The wellness movement started in the 1980s when companies began to recognize that employee health is an important part of their overall business strategy. They started implementing workplace wellness programs and introducing fitness centers for their employees.
The wellness industry has grown to be a trillion dollar business (yes, with nine zeroes) with millenials leading the charge. But, there are also some concerns that the industry has been whitewashing itself.
Ancient Greeks & Romans
During antiquity people were more likely to get sick from bad air, water, swamps, sewage and poor personal hygiene than from the disease they contracted. The Romans recognised this and resolved to clean up the environment around them.
Aqueducts were constructed to supply water and sewers to remove the majority of sewage. Public toilets were developed and baths were built to encourage personal cleanliness.
To keep in good health the Romans believed that they should exercise, eat well, drink enough water and sleep enough. They also thought that the humours in the body needed to be in the right balance to stay healthy.
To care for cuts, a technique called fibulae was often used – copper-alloy skewers were passed through the wound and loops of thread were then tied to hold it in place. Honey dressings were often used to heal traumatic wounds. Looking after the soul – the psyche – was also seen as important.
1950s & 1960s
In the 1950s and 1960s, the wellness movement began to gain traction. This was a time of great optimism about a return to health through diet and exercise, and the rise of new philosophies based on an individual’s spirituality and emotional well-being.
Unlike medical medicine, which focused on treating specific diseases and symptoms, the wellness movement sought to address all areas of an individual’s life including physical health, social well-being, mental and emotional growth, vocational and intellectual potential, environmental sensitivity, and spirituality.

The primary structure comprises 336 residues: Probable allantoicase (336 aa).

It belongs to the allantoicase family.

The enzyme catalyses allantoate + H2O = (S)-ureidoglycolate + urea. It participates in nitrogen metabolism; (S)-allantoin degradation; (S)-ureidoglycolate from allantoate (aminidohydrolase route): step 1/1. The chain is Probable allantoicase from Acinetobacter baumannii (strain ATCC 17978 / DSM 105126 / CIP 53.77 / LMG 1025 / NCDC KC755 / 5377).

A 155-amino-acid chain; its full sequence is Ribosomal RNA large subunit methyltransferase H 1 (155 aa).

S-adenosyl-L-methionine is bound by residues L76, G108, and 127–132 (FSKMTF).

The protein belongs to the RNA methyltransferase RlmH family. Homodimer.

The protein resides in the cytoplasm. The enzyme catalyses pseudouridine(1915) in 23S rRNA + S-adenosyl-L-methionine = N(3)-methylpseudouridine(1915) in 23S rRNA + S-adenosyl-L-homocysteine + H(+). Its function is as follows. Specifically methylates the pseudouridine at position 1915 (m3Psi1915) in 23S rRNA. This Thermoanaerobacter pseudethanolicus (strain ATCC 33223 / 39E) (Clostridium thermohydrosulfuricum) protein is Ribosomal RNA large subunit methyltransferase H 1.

The concept of wellness was rooted in a sense of striving for the highest possible individual potential. This idea is still prevalent today.
1980s & 1990s
The wellness movement started in the 1980s and 1990s as a response to rising health care costs. Companies realized that their employees’ health risk factors — such as smoking and obesity — were linked to higher healthcare costs, says Steven Noeldner, partner and senior consultant at Mercer.
The 1980s and 1990s also saw the start of corporate fitness centers and health promotion programs. These initiatives were designed to reduce absenteeism and improve worker performance.
These strategies focused primarily on physical fitness and nutrition, though mental and financial wellbeing are now important components of a holistic workplace wellness strategy. This is because stressors in these areas can be a long-term contributor to poor physical and mental health.
This hyperfocus on the self can also lead to messages that promote fatphobia and exacting beauty standards, as well as a lack of empathy for workers who may have personal issues that influence their work productivity. However, the holistic approach that focuses on the entire person — body, mind and spirit — ultimately leads to healthier employees who are happier, more productive and more successful at work.
2000s & 2010s
The wellness movement took off in the 2000s and 2010s, shedding its fringe, hippie-dippy connotations and exploding into mainstream consciousness. It was a decade that saw the rise of workplace wellness programs, the fitness and spa industries and celebrity wellness and self-help experts.
Workplace wellness is often defined as a series of health-related initiatives offered by companies to improve the well-being of employees. It typically includes fitness challenges, mental and workplace healthcare, nutrition guides, apps and other resources to encourage healthy lifestyles.